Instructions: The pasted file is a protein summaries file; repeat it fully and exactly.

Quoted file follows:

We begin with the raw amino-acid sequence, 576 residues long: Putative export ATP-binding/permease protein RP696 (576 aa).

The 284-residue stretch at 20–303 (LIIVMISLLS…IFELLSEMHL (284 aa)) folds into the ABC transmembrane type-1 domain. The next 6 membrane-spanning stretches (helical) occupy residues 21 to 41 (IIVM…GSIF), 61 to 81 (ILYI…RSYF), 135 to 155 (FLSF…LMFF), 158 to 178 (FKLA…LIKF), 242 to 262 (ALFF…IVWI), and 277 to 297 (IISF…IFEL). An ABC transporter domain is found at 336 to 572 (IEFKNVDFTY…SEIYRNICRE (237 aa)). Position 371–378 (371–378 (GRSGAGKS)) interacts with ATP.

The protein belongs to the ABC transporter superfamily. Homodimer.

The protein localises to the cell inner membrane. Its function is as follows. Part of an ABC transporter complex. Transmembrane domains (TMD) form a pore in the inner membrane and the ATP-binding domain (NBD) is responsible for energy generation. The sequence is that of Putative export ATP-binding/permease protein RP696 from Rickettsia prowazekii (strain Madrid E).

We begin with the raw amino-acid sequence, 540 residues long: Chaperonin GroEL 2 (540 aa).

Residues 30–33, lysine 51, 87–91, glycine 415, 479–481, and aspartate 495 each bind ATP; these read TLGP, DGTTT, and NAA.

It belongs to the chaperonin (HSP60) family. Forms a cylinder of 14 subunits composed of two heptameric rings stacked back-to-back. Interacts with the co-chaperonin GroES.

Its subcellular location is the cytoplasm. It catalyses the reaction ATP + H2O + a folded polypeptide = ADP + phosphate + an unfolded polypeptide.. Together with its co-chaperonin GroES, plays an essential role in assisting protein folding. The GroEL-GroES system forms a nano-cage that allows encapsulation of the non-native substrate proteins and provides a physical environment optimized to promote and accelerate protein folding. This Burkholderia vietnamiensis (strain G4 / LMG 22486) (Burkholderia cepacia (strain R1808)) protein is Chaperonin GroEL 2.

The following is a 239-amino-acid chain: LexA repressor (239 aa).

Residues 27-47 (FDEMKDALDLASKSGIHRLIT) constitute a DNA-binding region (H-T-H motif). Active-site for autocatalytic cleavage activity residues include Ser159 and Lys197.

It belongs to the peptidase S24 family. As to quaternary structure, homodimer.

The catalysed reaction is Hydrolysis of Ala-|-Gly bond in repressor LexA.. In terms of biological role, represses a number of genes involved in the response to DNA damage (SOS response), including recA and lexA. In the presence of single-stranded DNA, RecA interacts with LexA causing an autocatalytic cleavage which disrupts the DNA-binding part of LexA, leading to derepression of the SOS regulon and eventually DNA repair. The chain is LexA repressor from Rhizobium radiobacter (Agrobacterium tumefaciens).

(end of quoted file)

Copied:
We begin with the raw amino-acid sequence, 576 residues long: Putative export ATP-binding/permease protein RP696 (576 aa).

The 284-residue stretch at 20–303 (LIIVMISLLS…IFELLSEMHL (284 aa)) folds into the ABC transmembrane type-1 domain. The next 6 membrane-spanning stretches (helical) occupy residues 21 to 41 (IIVM…GSIF), 61 to 81 (ILYI…RSYF), 135 to 155 (FLSF…LMFF), 158 to 178 (FKLA…LIKF), 242 to 262 (ALFF…IVWI), and 277 to 297 (IISF…IFEL). An ABC transporter domain is found at 336 to 572 (IEFKNVDFTY…SEIYRNICRE (237 aa)). Position 371–378 (371–378 (GRSGAGKS)) interacts with ATP.

The protein belongs to the ABC transporter superfamily. Homodimer.

The protein localises to the cell inner membrane. Its function is as follows. Part of an ABC transporter complex. Transmembrane domains (TMD) form a pore in the inner membrane and the ATP-binding domain (NBD) is responsible for energy generation. The sequence is that of Putative export ATP-binding/permease protein RP696 from Rickettsia prowazekii (strain Madrid E).

We begin with the raw amino-acid sequence, 540 residues long: Chaperonin GroEL 2 (540 aa).

Residues 30–33, lysine 51, 87–91, glycine 415, 479–481, and aspartate 495 each bind ATP; these read TLGP, DGTTT, and NAA.

It belongs to the chaperonin (HSP60) family. Forms a cylinder of 14 subunits composed of two heptameric rings stacked back-to-back. Interacts with the co-chaperonin GroES.

Its subcellular location is the cytoplasm. It catalyses the reaction ATP + H2O + a folded polypeptide = ADP + phosphate + an unfolded polypeptide.. Together with its co-chaperonin GroES, plays an essential role in assisting protein folding. The GroEL-GroES system forms a nano-cage that allows encapsulation of the non-native substrate proteins and provides a physical environment optimized to promote and accelerate protein folding. This Burkholderia vietnamiensis (strain G4 / LMG 22486) (Burkholderia cepacia (strain R1808)) protein is Chaperonin GroEL 2.

The following is a 239-amino-acid chain: LexA repressor (239 aa).

Residues 27-47 (FDEMKDALDLASKSGIHRLIT) constitute a DNA-binding region (H-T-H motif). Active-site for autocatalytic cleavage activity residues include Ser159 and Lys197.

It belongs to the peptidase S24 family. As to quaternary structure, homodimer.

The catalysed reaction is Hydrolysis of Ala-|-Gly bond in repressor LexA.. In terms of biological role, represses a number of genes involved in the response to DNA damage (SOS response), including recA and lexA. In the presence of single-stranded DNA, RecA interacts with LexA causing an autocatalytic cleavage which disrupts the DNA-binding part of LexA, leading to derepression of the SOS regulon and eventually DNA repair. The chain is LexA repressor from Rhizobium radiobacter (Agrobacterium tumefaciens).